That is another story. Generally, we have taken the view that these contributions are outgoings of a capital nature. That has been our principle right through. My hon. Friend's case is that, supposing the net income from the property has been so reduced as the result of the war that there is not enough to pay the contributions, there should be deferment. But we have never held that the contributions should necessarily be found out of the income of the property. I think this is the first time that that thesis has been put forward. The contributions are, in fact, to safeguard the capital interest and if, from the income of the property, there is not enough at the moment to find the contributions, one naturally would expect that it would be found from any other resource that might be available.
My hon. Friend may say there are no other resources. There may or may not be, but if there are real cases of hardship the Inland Revenue is always prepared to consider any proposals in an individual case, and that is as far as one can go in the matter of deferment. If for some reason or other the owner simply cannot pay his contribution, let him make that case to the Inland Revenue and he will not find them unsympathetic, but that is quite different from the sweeping statement that in any case where there is no income from the property the contribution should be deferred. The owner may have a large income from somewhere else from which he can easily pay his contribution. That is where the Movers of the Amendment have gone wrong. It may quite well be that the owner is embarrassed by the loss of the income of the property, but it does not necessarily follow that he is in a position of such hardship that he cannot pay at all, because he may have other resources. If, however, he can plead hardship and can convince the Inland Revenue, he will be treated kindly. I can give that assurance because I have been in correspondence with Members in specific cases and that has in fact been done. That being so, I could not suggest acceptance of the Amendment.
I beg to move, in page 12, line 32, at the end, to insert:
15. Application of principal Act to elementary schools transferred to local education authority.
This is to enable certain arrangements to be made, if the various parties concerned are anxious to make them, affecting the share of the contribution to fall on the local education authority and the trustees of certain non-provided schools. There are cases in which, under one Statute or another, a non-provided school has been transferred to the local education authority in circumstances in which it is contemplated that the local education authority in fact pays outgoings and keeps up the building. The legal position very often does not represent the realities of the situation. In some cases the local education authority are in possession merely under a licence, and therefore, in law, the trustees can turn them out to-morrow, though in fact it is contemplated that they should remain as they are, as long as the building remains and is used as a school. In other cases there is a lease of perhaps 21 years. In many, I daresay in all these cases the local education authority agrees that the contributions ought to fall on them rather than on the trustees, who are as it were the mere holders of the freehold, or in some cases merely leaseholders.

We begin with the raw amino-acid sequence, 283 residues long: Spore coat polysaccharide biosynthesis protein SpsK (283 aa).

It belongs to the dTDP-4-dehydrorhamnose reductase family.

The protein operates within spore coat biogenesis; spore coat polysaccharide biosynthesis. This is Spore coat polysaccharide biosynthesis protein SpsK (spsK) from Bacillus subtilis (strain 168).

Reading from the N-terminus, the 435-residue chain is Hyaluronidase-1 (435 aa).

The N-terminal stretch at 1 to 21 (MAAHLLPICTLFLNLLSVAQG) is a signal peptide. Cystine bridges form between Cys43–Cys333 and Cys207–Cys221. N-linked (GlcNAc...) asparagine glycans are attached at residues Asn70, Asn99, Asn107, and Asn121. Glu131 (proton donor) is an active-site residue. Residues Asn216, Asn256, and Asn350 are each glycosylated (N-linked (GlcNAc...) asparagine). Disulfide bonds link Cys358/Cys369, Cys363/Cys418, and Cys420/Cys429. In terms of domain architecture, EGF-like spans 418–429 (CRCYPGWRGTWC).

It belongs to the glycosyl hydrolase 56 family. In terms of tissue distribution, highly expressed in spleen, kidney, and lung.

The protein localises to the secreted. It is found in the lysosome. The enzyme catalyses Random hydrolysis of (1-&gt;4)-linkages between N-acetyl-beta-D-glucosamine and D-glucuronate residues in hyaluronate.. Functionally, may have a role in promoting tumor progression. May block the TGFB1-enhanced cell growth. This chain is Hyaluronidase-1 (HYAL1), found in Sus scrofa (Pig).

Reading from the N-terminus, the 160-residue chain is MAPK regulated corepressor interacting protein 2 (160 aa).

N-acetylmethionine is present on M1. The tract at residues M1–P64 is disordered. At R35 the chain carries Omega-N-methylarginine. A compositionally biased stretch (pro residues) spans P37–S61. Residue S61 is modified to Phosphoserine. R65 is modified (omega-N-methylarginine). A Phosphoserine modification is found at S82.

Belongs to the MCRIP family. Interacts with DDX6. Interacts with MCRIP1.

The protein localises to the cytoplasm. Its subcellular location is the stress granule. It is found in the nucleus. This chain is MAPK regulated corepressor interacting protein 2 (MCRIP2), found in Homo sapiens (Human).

The trouble is that, under the Bill as it stands, an undertaking by the occupying tenant to pay outgoings does not apply to War Damage contribution and that is not to be treated as an outgoing for the purpose of a covenant with regard to outgoings in the lease. There are also provisions which impede the arrangement as to the sharing of contributions otherwise than in accordance with the Act. Therefore, all that this rather long Amendment does is to say that, notwithstanding those provisions of the Bill and the Act, if the local education authority is agreeable that it should pay the whole of the contributions or come to some arrangement with the trustees acceptable to both, they are able to do so subject to approval by the Board of Education, and the contribution will, in fact, then be paid according to the realities of the situation not hampered, as it is at present, by the actual form which these transactions have taken.
I beg to move, page 12, line 32, at the end, to insert:
15. Land belonging to National Trusts.
I do not pretend to know very much about the technicalities of this long Amendment, and I am not very familiar with the jargon which is employed, but I have been asked to bring it to the notice of the Committee in the light of what has been happening recently in respect to certain of the National Trust properties. Bath Assembly Rooms and Eastbury Manor House, which are let to Bath Corporation and Barking Corporation respectively, have suffered damage recently. The National Trust were exempted by Section 43 of the War Damage Act from making contributions or receiving payments in respect of their inalienable properties. The proposal in the Amendment is that the Act should be made applicable to any tenancies of a property of the Trust longer than seven years. This, broadly speaking, is the way Crown property was treated under Section 37 of the Act. Where there is a tenant with a proprietary interest in a part of a contributory property the Commission are to apportion the contributions. The Amendment will correct a flaw in the Act and be retrospective with regard to both contribution and compensation, and it is a fair way of saying how these properties should be treated. I believe that there has been some discussion with the Treasury about this matter, and I hope that in spite of my inadequate knowledge of it the Chancellor will favourably receive the Amendment to make good what I believe was intended when the Act was originally drafted.